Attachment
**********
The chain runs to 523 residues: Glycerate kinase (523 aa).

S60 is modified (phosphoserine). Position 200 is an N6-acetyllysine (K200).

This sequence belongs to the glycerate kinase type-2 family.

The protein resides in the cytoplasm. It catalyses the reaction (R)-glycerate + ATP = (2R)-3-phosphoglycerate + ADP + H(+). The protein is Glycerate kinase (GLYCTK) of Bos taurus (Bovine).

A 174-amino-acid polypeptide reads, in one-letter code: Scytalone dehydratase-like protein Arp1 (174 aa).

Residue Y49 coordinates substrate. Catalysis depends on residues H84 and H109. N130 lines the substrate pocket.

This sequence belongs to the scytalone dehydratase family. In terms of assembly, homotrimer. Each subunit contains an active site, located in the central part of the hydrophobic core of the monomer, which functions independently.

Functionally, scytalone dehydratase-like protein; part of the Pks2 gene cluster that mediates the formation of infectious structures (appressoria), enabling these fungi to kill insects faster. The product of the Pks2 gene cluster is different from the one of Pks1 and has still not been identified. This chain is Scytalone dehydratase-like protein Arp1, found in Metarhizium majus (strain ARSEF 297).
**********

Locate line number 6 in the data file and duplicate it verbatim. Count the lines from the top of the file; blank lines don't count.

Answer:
Residue Y49 coordinates substrate. Catalysis depends on residues H84 and H109. N130 lines the substrate pocket.